Basically, that response scares me if this is how any of us are going to respond to the actions of “this side” or “that side.”
Second, I was also troubled by this question and following response:
There are some who have said that the phrase “…those of us who are biblical Christians…” was condescending and suggests that you believe that anyone who disagrees with your positions is not biblical nor Christian. Isn’t the central issue that divides us a different way of approaching and interpreting the biblical text? Are you saying that those who disagree with your positions are non-biblical? Where is there room for disagreement on biblical interpretation?
Progressive groups have adopted the mantra “biblical obedience,” implying that those of us who support the church’s teaching are not obeying Scripture. How is our statement any different? We recognize that Christians of good will can disagree on matters of biblical interpretation. However, the real division in our church today is not over issues of sexuality, but over our views on the inspiration and authority of Scripture. There are many clergy and laity in our church today who reject the deity of Christ, the atonement, the bodily resurrection of Christ, and other cardinal doctrines of the faith based on the same approach to Scripture that leads them to reject the church’s teaching on human sexuality and marriage. Those who adopt such an approach are not operating biblically. Our statement does not claim that we are the only biblical Christians. It says that “those of us who are biblical Christians AND who have agreed to live by The Book of Discipline” are needing to examine what options are available to us.
I am a bit troubled by the simplicity by which Lambrecht divides the “sides” in this response. There is not really any space for those in the middle (i.e. those who are biblical Christians AND who have agreed to live by The Book of Discipline” but still disagree with the church’s teaching on human sexuality and marriage). This is where I begin to find it a bit disingenuous when Lambrecht states, “However, the real division in our church today is not over issues of sexuality, but over our views on the inspiration and authority of Scripture.” I know more than one evangelical Christian that maintains a high regard and orthodox position around the inspiration and authority of Scripture but has arrived at a different conclusion around homosexuality that is the crux of this disagreement. The final thing that troubles me is that his earlier response to the first question above seems to me to be contrary to his last statement about “those of us who are biblical Christians AND who have agreed to live by The Book of Discipline” since he said neither side was now bound to uphold that covenant to the degree it was violated.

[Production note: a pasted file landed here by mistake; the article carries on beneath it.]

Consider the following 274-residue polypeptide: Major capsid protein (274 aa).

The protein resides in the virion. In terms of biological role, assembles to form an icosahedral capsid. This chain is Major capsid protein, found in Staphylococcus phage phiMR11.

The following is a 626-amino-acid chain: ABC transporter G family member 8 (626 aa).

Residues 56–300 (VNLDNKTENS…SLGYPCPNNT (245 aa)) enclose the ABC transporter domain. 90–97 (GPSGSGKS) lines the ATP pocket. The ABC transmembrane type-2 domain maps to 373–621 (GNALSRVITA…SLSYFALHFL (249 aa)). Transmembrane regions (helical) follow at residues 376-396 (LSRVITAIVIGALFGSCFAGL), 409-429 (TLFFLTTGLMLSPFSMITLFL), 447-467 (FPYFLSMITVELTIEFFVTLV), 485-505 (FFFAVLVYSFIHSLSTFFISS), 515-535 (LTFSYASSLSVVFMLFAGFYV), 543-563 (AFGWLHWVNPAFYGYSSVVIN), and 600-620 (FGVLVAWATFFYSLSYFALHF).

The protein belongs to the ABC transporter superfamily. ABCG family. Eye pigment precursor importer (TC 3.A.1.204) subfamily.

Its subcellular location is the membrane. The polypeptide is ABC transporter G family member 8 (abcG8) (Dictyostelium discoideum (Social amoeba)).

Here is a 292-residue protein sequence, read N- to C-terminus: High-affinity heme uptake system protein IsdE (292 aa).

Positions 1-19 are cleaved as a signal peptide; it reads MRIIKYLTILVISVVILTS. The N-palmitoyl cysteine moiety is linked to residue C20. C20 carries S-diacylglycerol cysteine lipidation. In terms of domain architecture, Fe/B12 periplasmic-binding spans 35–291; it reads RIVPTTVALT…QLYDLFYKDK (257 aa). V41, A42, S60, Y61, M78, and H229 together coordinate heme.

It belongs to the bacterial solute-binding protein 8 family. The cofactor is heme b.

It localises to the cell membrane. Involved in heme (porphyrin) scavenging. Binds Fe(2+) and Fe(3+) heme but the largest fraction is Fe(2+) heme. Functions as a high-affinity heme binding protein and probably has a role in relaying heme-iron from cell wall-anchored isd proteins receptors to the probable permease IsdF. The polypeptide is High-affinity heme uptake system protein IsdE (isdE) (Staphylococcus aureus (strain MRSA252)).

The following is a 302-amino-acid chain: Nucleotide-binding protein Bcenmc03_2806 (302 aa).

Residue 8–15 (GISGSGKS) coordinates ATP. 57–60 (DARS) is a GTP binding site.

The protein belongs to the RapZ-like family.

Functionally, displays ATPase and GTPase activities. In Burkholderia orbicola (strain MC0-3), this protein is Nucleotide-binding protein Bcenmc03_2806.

Each and every day that I read more surrounding the divisions in our church I grow more and more thankful for the grace of God and the faithfulness of God in our own unfaithfulness. My hope is that we may be inspired to hold one another accountable but to do it with faithfulness and love towards God and one another.
Image by Flickr user Katie Tegtmeyer. Licensed under Creative Commons. Cropped and Resized from Original.